Public policy professor Angela Hawken works with undercover researchers in Syria to mine public opinion about the Assad government.
By Sarah Fisher
When the Ba'ath Party of Syria staged a coup in 1970—the second in seven years—they centralized control of the country and president Hafez al-Assad began to rule the people with an iron fist. Today Assad's son Bashar continues to run the country as a police state in which dissent is not tolerated. Little has been known about how the people of Syria really feel about their government—until now.
The nonprofit Democracy Council of California partnered with School of Public Policy professor Angela Hawken to produce a landmark public opinion study of Syrian citizens. Are Assad and the Ba'ath Party feared or respected by the people? If they had the choice, would Syrians choose to stay in their home country or would they prefer to emigrate elsewhere?
Hawken correctly suspected the results might paint a bleak portrait of a disenchanted population, but what she didn't expect was the high number of Syrians who agreed to share their perspectives. "Field-workers and respondents faced enormous risks for participating," she says. "I'm much less surprised by the survey findings than I am by the fact that this data actually exists."
The covert survey operation was complicated. The Democracy Council organized a group of 60 field-workers to collect data from 1,046 Syrian adults over a period of three weeks from January 16 to February 6, 2010. Because the workers essentially would be acting as spies—performing espionage against their own government—the team had to be more than just adequately competent. "The field-workers were carefully recruited with extensive background checks to ensure they had no ties to the Syrian government," Hawken explains.
Syrian statisticians and demographers helped train the data collectors to select a variety of respondents. Although the Assad government heavily controls today's bastion of free speech—the Internet—the team used Web technology to carry out the undercover project. Field-workers were trained using the Internet video-chat system Skype.
"Skype is encrypted, so the messages could not be intercepted, and using Skype maintained the anonymity of the field-workers," she says. Since no single field-worker knew the identity of any other field-worker, if a government agent did manage to pass the background check and infiltrate the group, they would never be able to reveal who else was involved with the project.
"There is a great deal of interest in collecting similar surveys in countries such as Iran and Cuba but this may require alternative data collection procedures in order to circumvent suspicious government officials. Collecting data will be more of a challenge from now on," Hawken observes. "The results of this survey were embarrassing for the Syrian government and the security apparatus will try to block any future efforts to collect data there. We researchers will have to learn creative new ways to outsmart these governments. Luckily we have technology on our side."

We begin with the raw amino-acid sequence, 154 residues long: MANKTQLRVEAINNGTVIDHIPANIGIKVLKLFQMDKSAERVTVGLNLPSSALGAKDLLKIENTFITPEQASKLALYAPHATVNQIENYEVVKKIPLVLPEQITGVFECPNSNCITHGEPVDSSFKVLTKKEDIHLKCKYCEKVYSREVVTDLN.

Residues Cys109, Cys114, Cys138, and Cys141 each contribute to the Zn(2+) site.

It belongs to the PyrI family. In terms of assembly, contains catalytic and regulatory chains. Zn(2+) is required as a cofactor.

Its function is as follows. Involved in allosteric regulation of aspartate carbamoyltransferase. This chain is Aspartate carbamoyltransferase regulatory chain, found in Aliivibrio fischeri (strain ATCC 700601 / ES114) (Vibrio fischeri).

While gathering willing respondents, the team found women in particular were hesitant to participate and made up just 31 percent of the sample. "If the respondents' names were disclosed or if it was found out that they participated in the study, they would have been in serious trouble. The men seemed to be more risk-tolerant in this regard."
The men were also more likely to be critical of the government, while women were more optimistic about the future of their nation. Hawken attributes this to women's limited access to information. "Our data showed that women in Syria are much less informed than men are, and have less interest in political issues in general. I expect they were also more timid about participating for fear of the consequences of what might happen."
While the right to criticize an elected government remains the cornerstone of modern democracy, the men and women surveyed by the Democracy Council truly did risk their lives to answer the survey questions. Not surprisingly, they reported lack of freedom itself as the biggest source of unhappiness; ever since the Ba'ath Party seized control of the country martial law has ruled Syria, providing the government with the excuse that a continual state of emergency warrants curbed freedoms.